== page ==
To find better treatments for erectile dysfunction, scientists have begun to study the mechanisms of erectile dysfunction.
A new study revealed detailed details about the complex process of maintaining erectile dysfunction, which may help scientists develop more effective drugs to treat erectile dysfunction.
An erection occurs due to the release of nitric oxide, a neurotransmitter produced in nerve tissue, which helps the muscles relax and allows blood to flow to the penis. But the new article, published in Proceedings, highlights what happens after the initial erection. Says Dr. Arthur Burnett, lead author of the study and a professor of urology at Johns Hopkins University, known as phosphorylation, this process is of vitally important chemical chemistry and works in the production of nitric oxide “in a sustainable manner.”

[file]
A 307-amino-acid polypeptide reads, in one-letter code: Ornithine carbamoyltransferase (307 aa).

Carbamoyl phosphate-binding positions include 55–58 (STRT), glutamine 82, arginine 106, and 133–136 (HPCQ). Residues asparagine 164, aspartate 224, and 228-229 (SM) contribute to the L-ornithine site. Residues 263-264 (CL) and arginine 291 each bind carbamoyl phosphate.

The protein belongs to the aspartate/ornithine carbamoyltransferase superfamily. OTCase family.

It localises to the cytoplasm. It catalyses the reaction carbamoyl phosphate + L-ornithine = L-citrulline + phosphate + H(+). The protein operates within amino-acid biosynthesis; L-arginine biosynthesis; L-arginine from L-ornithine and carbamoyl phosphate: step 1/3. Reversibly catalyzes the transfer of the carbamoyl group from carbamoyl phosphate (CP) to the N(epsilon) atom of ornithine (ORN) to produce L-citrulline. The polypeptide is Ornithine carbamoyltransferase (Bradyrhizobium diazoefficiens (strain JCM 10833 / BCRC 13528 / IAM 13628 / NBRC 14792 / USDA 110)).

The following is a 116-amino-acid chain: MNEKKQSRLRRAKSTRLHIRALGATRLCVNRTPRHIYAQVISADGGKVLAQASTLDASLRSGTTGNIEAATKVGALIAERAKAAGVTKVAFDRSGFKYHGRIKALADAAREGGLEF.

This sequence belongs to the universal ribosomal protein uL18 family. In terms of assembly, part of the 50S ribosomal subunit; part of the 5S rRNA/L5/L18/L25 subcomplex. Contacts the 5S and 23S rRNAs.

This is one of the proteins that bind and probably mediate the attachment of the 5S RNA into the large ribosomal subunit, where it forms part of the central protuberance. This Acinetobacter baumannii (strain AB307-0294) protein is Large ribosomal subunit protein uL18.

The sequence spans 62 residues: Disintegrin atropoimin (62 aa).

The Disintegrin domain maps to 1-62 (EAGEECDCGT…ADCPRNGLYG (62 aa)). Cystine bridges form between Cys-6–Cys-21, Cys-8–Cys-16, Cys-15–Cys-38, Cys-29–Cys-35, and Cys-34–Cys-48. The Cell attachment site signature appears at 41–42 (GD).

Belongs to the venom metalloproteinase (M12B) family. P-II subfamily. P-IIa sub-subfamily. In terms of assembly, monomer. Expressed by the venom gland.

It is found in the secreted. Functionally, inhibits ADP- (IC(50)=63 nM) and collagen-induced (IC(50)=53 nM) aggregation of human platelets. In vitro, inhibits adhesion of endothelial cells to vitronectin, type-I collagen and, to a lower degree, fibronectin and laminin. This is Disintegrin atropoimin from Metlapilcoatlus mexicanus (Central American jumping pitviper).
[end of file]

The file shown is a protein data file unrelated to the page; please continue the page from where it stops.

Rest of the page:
“We now have a better understanding of this mechanism,” says Burnett. “Now we can use this with new therapies that can address this mechanism.”
Dr. Burnett and his team used small electrodes to stimulate the mice. “The basic biology of erectile dysfunction is the same in humans,” he explains.
There are around 30 million men with erectile dysfunction, many of whom have been identified as low blood flow, heart disease and / or obesity. Erectile dysfunction is also a side effect of many common medications, including antidepressants, diuretics and beta blockers.
The treatment of erectile dysfunction is mainly a prescription of Viagra, Levitra or Cialis. However, it has been known that this type of drugs cause serious side effects, such as headaches, dizziness, mood swings, heart problems, neuropathy, and even seizures.